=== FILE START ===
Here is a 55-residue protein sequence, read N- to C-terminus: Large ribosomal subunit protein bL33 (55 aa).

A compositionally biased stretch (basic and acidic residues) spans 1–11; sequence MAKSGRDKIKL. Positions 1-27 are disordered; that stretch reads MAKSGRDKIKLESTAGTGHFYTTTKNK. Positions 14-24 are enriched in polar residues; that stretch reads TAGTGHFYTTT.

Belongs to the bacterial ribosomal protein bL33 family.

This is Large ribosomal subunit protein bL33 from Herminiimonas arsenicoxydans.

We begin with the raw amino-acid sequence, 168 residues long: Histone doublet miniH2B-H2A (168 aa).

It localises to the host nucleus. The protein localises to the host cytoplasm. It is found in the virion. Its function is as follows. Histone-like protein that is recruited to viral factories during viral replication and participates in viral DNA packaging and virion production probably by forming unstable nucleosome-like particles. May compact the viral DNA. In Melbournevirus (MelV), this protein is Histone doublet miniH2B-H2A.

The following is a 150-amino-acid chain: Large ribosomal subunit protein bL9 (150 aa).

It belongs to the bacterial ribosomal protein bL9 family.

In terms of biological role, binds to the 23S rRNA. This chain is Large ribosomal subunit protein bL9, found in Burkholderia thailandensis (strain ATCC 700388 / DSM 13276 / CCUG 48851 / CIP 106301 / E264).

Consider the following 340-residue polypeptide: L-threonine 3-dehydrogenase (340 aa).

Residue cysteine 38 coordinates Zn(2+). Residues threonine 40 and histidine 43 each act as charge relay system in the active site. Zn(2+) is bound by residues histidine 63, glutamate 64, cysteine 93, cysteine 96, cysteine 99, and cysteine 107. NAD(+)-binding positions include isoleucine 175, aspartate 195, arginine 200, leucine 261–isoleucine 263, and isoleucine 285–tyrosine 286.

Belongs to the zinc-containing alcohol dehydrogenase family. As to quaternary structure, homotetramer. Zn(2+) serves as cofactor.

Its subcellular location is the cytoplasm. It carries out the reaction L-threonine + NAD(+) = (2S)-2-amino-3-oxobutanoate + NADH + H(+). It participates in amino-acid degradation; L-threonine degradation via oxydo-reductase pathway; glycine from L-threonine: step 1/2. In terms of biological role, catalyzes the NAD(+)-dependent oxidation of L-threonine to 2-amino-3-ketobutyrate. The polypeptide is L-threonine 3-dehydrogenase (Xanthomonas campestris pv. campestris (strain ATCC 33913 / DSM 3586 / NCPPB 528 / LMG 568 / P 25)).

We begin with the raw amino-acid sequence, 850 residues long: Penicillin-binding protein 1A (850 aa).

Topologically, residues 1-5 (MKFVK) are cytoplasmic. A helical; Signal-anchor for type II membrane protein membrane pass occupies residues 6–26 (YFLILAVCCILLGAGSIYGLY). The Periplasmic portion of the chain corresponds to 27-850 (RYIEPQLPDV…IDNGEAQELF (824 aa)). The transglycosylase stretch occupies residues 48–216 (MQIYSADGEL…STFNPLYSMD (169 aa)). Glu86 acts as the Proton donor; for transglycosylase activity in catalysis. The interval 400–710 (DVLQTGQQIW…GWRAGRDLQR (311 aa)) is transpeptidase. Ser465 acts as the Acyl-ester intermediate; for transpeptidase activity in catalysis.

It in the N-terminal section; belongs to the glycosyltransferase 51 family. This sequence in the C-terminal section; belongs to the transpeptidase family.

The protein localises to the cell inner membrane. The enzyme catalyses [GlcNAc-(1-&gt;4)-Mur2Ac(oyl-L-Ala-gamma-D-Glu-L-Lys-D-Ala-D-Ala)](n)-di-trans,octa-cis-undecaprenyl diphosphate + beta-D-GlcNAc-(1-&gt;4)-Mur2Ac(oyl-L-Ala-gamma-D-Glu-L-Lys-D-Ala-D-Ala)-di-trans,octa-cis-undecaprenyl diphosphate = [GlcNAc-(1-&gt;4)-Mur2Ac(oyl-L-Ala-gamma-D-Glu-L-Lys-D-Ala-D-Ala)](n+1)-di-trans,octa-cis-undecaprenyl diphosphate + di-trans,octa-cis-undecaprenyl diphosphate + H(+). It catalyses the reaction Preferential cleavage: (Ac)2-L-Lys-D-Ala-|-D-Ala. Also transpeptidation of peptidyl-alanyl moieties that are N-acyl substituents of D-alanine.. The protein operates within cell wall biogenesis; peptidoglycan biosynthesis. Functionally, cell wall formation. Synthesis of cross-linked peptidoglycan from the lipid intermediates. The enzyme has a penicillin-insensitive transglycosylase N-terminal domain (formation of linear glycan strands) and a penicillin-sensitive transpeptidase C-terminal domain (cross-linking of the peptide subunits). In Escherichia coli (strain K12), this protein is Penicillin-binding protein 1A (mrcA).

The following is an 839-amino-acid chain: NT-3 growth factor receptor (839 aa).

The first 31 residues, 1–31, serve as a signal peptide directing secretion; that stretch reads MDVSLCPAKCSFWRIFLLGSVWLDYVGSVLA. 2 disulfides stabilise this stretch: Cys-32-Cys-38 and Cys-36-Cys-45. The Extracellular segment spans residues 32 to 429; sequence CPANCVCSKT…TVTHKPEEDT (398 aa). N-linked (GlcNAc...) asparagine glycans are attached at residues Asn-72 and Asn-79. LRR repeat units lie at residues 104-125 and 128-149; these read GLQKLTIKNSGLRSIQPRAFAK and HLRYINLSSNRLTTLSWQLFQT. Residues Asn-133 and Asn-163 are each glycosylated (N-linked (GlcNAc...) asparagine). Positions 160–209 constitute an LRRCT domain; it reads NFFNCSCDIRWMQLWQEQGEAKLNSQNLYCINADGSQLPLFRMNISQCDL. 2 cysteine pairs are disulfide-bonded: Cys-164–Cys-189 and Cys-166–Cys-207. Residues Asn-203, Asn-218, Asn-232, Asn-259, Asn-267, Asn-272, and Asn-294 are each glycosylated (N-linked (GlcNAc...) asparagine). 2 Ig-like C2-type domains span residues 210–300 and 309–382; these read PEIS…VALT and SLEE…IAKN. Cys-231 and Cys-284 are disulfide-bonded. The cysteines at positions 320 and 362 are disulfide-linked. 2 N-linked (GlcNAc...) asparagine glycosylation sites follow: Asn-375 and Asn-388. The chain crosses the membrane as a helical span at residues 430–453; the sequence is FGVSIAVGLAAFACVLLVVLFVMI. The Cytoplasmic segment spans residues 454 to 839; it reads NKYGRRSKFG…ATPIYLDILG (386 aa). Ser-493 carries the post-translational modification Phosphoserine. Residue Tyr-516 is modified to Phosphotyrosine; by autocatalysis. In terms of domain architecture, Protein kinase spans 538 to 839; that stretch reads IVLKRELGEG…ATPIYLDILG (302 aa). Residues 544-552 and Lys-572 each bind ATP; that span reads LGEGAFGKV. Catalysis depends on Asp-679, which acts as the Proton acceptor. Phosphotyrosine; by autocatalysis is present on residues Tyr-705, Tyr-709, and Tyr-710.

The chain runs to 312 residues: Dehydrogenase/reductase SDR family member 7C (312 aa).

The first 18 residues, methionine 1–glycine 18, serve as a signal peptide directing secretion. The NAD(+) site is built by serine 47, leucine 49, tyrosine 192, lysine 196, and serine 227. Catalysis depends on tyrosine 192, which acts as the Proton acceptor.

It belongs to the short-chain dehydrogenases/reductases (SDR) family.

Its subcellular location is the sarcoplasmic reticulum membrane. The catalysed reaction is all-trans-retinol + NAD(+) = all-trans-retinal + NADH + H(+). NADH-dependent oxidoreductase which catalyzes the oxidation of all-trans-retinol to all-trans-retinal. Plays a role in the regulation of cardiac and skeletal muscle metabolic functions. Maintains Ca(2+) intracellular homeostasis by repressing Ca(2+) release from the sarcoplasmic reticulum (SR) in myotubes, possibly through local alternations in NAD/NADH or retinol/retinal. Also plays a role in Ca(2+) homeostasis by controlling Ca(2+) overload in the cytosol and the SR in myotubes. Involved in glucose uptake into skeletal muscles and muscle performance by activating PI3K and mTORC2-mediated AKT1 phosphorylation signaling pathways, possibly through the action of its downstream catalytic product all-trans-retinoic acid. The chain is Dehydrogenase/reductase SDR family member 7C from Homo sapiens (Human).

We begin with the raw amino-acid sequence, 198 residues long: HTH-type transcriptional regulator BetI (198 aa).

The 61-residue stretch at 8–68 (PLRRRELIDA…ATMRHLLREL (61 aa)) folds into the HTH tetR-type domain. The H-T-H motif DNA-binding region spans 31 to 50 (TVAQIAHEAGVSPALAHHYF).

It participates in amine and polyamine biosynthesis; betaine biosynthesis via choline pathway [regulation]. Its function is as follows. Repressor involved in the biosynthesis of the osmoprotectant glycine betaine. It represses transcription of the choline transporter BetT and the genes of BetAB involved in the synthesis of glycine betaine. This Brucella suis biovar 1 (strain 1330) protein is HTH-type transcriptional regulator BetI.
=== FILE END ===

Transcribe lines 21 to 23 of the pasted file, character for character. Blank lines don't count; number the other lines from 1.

The first 18 residues, methionine 1–glycine 18, serve as a signal peptide directing secretion. The NAD(+) site is built by serine 47, leucine 49, tyrosine 192, lysine 196, and serine 227. Catalysis depends on tyrosine 192, which acts as the Proton acceptor.

It belongs to the short-chain dehydrogenases/reductases (SDR) family.

Its subcellular location is the sarcoplasmic reticulum membrane. The catalysed reaction is all-trans-retinol + NAD(+) = all-trans-retinal + NADH + H(+). NADH-dependent oxidoreductase which catalyzes the oxidation of all-trans-retinol to all-trans-retinal. Plays a role in the regulation of cardiac and skeletal muscle metabolic functions. Maintains Ca(2+) intracellular homeostasis by repressing Ca(2+) release from the sarcoplasmic reticulum (SR) in myotubes, possibly through local alternations in NAD/NADH or retinol/retinal. Also plays a role in Ca(2+) homeostasis by controlling Ca(2+) overload in the cytosol and the SR in myotubes. Involved in glucose uptake into skeletal muscles and muscle performance by activating PI3K and mTORC2-mediated AKT1 phosphorylation signaling pathways, possibly through the action of its downstream catalytic product all-trans-retinoic acid. The chain is Dehydrogenase/reductase SDR family member 7C from Homo sapiens (Human).